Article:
11 July 2024

Thailand’s start-up sector may not be so booming due to the ongoing global economic challenges, while many early-stage start-ups suffer a lack of support as they struggle to attract more funding.

Techsauce Media’s CEO and Co-founder, Oranuch Lerdsuwankij, revealed on Monday that Thailand’s start-up funding has been increasing in recent years, with a total value of US$530 million in 2022. The number of start-up deals this year has, however, reduced by half, with only 36 deals, compared to about 60 last year.

As most of the funding is still concentrated on larger start-ups, those in the early-stage are struggling to receive support from investors.

“It’s the biggest challenge for start-ups, after COVID-19 and the economic recession,” said Oranuch. “So how can we help the start-ups in Thailand, especially those in the early-stages, to attract funding, not only start-ups in their growth stage?”

Image Credit: Techsauce

-Ecosystem in crisis?-

According to StartupBlink’s Global Start-up Ecosystem Index 2022, Bangkok is ranked 99th worldwide, a huge fall from last year by 28 places. As disappointing as it seems, Thailand’s start-up businesses still have a lot of potential.

“There’s a lot of bias around [the rankings],” said Charle Charoenphan, the Director of Thailand Accelerator program.

“Our rankings are pretty low, because people around the world don’t know enough about Thailand. They don’t know how many start-ups there are or how many venture capitalists we have. Everyone’s doing their own thing, they’re still in their shells and they’re not out there yet.”

With an aim to improve its rankings, to be at least in the world’s Top 20, mentorship and the right collaboration are the most important elements in elevating the start-up ecosystem in the country.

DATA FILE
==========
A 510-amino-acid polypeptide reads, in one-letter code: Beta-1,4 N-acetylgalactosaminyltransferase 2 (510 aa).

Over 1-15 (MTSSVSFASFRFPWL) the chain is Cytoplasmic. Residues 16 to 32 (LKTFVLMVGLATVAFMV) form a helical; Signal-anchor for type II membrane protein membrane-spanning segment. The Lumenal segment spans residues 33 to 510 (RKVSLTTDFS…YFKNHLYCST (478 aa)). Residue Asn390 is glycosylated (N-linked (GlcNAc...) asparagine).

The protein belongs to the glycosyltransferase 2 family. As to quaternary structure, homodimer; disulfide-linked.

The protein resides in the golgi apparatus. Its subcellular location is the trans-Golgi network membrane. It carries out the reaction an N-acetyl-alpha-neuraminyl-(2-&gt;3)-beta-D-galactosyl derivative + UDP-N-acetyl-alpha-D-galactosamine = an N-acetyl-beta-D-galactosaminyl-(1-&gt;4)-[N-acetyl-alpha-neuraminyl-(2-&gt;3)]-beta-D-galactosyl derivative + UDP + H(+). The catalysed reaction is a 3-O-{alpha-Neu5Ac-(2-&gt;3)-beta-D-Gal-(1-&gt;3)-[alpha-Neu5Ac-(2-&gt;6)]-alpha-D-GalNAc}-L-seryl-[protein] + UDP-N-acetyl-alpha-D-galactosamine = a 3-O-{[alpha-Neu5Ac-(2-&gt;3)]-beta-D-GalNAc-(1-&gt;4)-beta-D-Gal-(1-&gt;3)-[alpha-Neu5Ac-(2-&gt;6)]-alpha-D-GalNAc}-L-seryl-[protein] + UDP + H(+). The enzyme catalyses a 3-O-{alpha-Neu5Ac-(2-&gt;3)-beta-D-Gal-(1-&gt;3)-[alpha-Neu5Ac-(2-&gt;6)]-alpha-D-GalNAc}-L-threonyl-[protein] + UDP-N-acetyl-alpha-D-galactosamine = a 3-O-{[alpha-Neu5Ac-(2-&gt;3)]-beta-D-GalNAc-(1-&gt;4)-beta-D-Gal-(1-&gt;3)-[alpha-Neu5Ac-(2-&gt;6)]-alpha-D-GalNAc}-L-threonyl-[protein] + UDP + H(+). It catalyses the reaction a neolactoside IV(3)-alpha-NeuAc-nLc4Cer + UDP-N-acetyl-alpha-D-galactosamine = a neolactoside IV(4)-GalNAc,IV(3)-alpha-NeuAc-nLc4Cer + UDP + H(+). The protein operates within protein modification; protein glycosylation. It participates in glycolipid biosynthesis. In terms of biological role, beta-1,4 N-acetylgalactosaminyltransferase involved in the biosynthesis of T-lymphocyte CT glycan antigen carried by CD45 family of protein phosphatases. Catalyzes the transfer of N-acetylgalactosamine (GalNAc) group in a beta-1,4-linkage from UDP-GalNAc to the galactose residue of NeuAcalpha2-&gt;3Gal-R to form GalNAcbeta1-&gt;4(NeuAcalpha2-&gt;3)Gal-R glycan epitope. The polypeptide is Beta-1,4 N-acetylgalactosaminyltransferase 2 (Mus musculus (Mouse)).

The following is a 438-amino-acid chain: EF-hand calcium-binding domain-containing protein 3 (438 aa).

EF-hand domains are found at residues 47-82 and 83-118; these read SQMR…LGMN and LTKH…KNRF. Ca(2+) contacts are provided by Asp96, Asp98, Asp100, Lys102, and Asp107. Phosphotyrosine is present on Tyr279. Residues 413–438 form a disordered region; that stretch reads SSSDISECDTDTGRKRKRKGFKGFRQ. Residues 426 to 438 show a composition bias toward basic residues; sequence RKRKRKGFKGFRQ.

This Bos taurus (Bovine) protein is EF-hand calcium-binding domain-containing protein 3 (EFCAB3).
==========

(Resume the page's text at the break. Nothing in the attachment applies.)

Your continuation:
“Bangkok is a metropolis right? We should have a very strong start-up ecosystem. We have good start-ups that need funding. All we need to do is to attract more mentors and venture capitalists to come and invest in these early stage start-ups. With that lead, everyone else will follow, and that should actually enhance our ranking.”

In terms of government support for the start-up sector, Oranuch noticed that there have been changes in the rules and regulations for doing business. She still hopes, however, that there will be more incentives to attract foreign investment.

“I think there are some rules that they have already adjusted. For example, the capital gains tax, which is one of the good example. We hope and expect to see more support, in terms of incentives, to bring the foreign investors to Thailand.”

Charle Charoenphan and Oranuch Lerdsuwankij [Image Credit: Techsauce]

-Thailand Accelerator-

To improve the start-up ecosystem, a start-up accelerator platform, called “Thailand Accelerator”, was launched on Monday, to provide more support for early-stage start-ups in Thailand, from mentorship and building connections to help with scaling up their businesses in Southeast Asia.

“There are a lot of good entrepreneurs and founders in Thailand,” said Charle, “but if they don’t have the money, they won’t be able to raise any funding. So that’s what we’re trying to change. I think this will reignite the start-up ecosystem again, to some level.”

“I think one of the keys to success in driving the tech-ecosystem is collaboration. How can we support each other and not compete with each other? I think it’s the most important thing,” Oranuch concluded.